04 Mar CGI GLASS LEWIS RELEASES UPDATED PROXY VOTING GUIDELINES; CLIMATE DISCLOSURE, THE AMERICAN WAY
Welcome to a new month of our weekly business and media intelligence, with insights collected by the Cannings team over the past seven days.
CLIMATE DISCLOSURE, THE AMERICAN WAY
- With investors large and small taking into account climate-related measures by major corporations, acting SEC chair Allison Herren Lee has taken action on corporate reporting around climate change. The SEC’s division of corporation finance has been directed to “enhance its focus on climate-related disclosure in public company filings”. Read more here.
AUSTRALIAN SMEs CONTINUE TO BE IGNORED BY THE BIG FOUR
- A new independent report commissioned by Judo Bank, a long standing Cannings client, has found that one in five Australian small and medium sized enterprises reported no interaction whatsoever with their bank during the pandemic. The report also found that the funding gap for SMEs has continued to widen, while trust in the big banks has continued to drop. Read the report here. And see some of the coverage here.
CGI GLASS LEWIS RELEASES UPDATED PROXY VOTING GUIDELINES
- CGI Glass Lewis has released its 2021 Proxy Voting Policy Guidelines for Australia containing two key revisions that reflect recent trends in shareholder sentiments. The new guidelines recommend that shareholders vote against board members of ASX300 companies with six directors but less than two female directors, or with five directors but less than one female director. Read the guidelines here.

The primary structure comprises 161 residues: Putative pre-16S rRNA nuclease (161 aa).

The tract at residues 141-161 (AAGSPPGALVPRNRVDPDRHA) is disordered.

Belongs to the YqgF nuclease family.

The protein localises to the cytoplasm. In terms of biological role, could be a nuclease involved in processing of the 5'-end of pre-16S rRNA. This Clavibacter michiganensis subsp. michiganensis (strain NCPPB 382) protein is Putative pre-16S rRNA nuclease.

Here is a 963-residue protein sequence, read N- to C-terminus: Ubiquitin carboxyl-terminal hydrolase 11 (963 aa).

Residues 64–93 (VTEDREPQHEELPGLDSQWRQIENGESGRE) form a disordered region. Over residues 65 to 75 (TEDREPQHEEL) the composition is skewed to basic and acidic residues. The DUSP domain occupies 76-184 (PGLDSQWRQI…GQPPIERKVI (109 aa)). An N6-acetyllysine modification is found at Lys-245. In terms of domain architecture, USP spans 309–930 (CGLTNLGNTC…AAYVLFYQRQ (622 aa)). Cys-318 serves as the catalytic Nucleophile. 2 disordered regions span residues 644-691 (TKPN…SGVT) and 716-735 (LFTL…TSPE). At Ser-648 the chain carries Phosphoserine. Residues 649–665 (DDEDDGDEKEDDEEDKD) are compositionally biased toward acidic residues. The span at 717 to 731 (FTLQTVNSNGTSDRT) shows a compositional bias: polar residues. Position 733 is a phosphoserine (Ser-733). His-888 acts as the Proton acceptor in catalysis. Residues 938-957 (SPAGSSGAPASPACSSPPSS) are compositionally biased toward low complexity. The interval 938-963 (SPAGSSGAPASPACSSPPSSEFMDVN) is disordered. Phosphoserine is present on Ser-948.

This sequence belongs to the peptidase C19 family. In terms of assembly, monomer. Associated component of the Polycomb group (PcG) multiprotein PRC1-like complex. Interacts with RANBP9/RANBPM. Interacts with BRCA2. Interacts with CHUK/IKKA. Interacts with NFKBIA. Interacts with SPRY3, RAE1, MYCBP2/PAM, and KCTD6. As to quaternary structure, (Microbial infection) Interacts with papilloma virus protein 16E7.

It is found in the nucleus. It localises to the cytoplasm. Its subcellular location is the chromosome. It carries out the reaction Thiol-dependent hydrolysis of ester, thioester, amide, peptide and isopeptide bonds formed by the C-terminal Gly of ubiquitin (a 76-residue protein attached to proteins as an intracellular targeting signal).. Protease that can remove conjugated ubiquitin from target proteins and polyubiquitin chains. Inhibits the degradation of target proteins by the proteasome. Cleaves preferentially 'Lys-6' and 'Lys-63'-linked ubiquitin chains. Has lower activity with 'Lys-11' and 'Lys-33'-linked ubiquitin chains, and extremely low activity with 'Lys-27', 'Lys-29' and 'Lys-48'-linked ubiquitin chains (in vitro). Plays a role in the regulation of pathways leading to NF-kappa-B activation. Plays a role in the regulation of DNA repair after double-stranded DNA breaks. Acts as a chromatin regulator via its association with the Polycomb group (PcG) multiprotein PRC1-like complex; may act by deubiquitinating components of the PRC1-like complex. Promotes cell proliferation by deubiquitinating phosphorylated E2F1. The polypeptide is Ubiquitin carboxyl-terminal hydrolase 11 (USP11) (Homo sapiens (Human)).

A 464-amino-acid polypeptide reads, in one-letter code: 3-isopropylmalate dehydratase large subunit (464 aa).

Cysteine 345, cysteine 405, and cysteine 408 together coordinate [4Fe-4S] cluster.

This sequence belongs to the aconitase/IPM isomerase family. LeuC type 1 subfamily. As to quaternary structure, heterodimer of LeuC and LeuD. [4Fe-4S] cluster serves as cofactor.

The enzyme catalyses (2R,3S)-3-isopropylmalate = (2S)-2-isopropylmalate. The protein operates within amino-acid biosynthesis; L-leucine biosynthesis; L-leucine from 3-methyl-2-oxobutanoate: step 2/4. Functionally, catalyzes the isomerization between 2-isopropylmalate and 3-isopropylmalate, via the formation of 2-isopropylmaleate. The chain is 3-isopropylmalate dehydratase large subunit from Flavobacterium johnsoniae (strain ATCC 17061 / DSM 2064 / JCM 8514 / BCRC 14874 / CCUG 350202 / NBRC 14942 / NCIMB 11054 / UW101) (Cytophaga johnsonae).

WORK-FROM-HOME FATIGURE? HERE’S A SOLUTION FOR YOU
- The co-working industry was devastated at the beginning of the pandemic, with at least 226 co-working locations across North America closed permanently in 2020. But there may be signs of hope as employees facing work-from-home fatigue are looking for an alternative to the home office. Read more on how co-working office spaces are set to find a new customer base in The Washington Post.
HOW TO RESPOND TO EMPLOYEE ACTIVISM
- Employee activism is on the rise and set to be a defining feature of the workplace, but according to Harvard Business Review many leaders tend to be ill-equipped to handle outspoken employees. They need to be wary of mishandling their response to employee activism which could be reputationally damaging for the company. Read the article here.
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